I enjoyed hearing the perspective of someone who sees frequent and startling examples of the latter solution; she was very interested to hear my legal perspective on both. She said that the Feminist Philosophers’ readership, too, might be interested to get a lawyer’s take on these things, and so she has invited me to post a few entries. Depending upon the reception, I may do more than a few (but hopefully not less).
I welcome comments and have asked that commenting for my posts remains open; I will do my best to engage with the commenters. And now the fine print:
- Please understand that in blogging here, or in responding to comments, I am writing for educational purposes only, to give general information and a general understanding of the law. I do not intend to provide specific legal advice about your individual circumstances or legal questions. You acknowledge that neither your reading of, nor posting on, this blog establishes an attorney-client relationship between you and me. My posts should not be used as a substitute for seeking competent legal advice from a licensed attorney in your state. Readers of this information should not act upon any information contained on this website without seeking professional counsel. The transmission of confidential information via Internet email is highly discouraged.
Thank you. I am looking forward to our discussions.
Following its investigation, OCR determined that the Law School’s current and prior sexual harassment policies and procedures failed to comply with Title IX’s requirements for prompt and equitable response to complaints of sexual harassment and sexual assault. The Law School also did not appropriately respond to two student complaints of sexual assault. In one instance, the Law School took over a year to make its final determination and the complainant was not allowed to participate in this extended appeal process, which ultimately resulted in the reversal of the initial decision to dismiss the accused student and dismissal of the complainant’s complaint.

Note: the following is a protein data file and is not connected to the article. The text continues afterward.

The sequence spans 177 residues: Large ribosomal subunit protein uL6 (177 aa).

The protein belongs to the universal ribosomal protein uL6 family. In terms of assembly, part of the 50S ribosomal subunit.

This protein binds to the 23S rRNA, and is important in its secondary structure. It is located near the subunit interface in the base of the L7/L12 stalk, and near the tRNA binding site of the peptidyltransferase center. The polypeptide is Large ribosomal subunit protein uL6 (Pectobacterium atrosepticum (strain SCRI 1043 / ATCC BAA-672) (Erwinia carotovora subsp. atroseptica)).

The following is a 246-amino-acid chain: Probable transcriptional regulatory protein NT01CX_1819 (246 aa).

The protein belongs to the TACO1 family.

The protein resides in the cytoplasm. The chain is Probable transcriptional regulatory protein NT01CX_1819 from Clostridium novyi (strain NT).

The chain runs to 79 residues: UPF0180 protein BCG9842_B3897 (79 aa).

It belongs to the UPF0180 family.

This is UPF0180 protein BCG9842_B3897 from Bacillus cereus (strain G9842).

During the course of OCR’s investigation, the Law School adopted revised procedures that use the “preponderance of the evidence” standard for its sexual harassment investigations and afford appeal rights to both parties, in compliance with Title IX. The Law School also complied with the Title IX requirements relating to the designation of a Title IX Coordinator and publication of its non-discrimination notice.
Notre Dame appeals to SCOTUS over ACA October 8, 2014
The University of Notre Dame has appealed to the Supreme Court, requesting that it require the lower courts reconsider its case against the HHS mandate in the light of the Hobby Lobby decision. Notre Dame lost its previous appeal, in which three anonymous students filed an intervening suit.
One unique feature of the legal complaint that Notre Dame is asking be reconsidered is that it asserts government regulation which treats religious universities as distinct from houses of worship violates the university’s religious belief in the unity of the Church. In its complaint, the university writes,
The U.S. Government Mandate also improperly attempts to sever Notre Dame from the Roman Catholic Church. Notre Dame sincerely believes in the unity of the Catholic Church, including that Catholic educational institutions, especially Notre Dame, are by definition the “heart of the church” or Ex Corde Ecclesiae. Notre Dame’s mission is just as central to Catholic faith and life as the mission of Catholic houses of worship. Yet, the U.S. Government Mandate would limit the definition of “religious employers” to houses of worship, attempting to sever the Church from its heart and to divide the unified Church. The U.S. Government mandate would thus turn the broad right to Religious Exercise into a narrow Right to Worship.*
Irrespective of what one thinks about religious freedom, women’s rights to healthcare, or potential violations of the establishment clause, this is a troubling argument. If religiously-affiliated universities could not be treated as distinct from houses of worship without violating religious exercise rights, then effectively, students at those universities could not be protected from sexual misconduct, harassment, or discrimination by Title IX as Title IX is not applicable to houses of worship (nor could it be).
*It is worth noting that Notre Dame has argued in court in the past (cf. Laskowski v. Spellings and Am. Jewish Cong. v. Corp. for Nat’l. & Cmty. Serv.) that activities such as the provision of healthcare coverage benefits do not constitute religious exercise.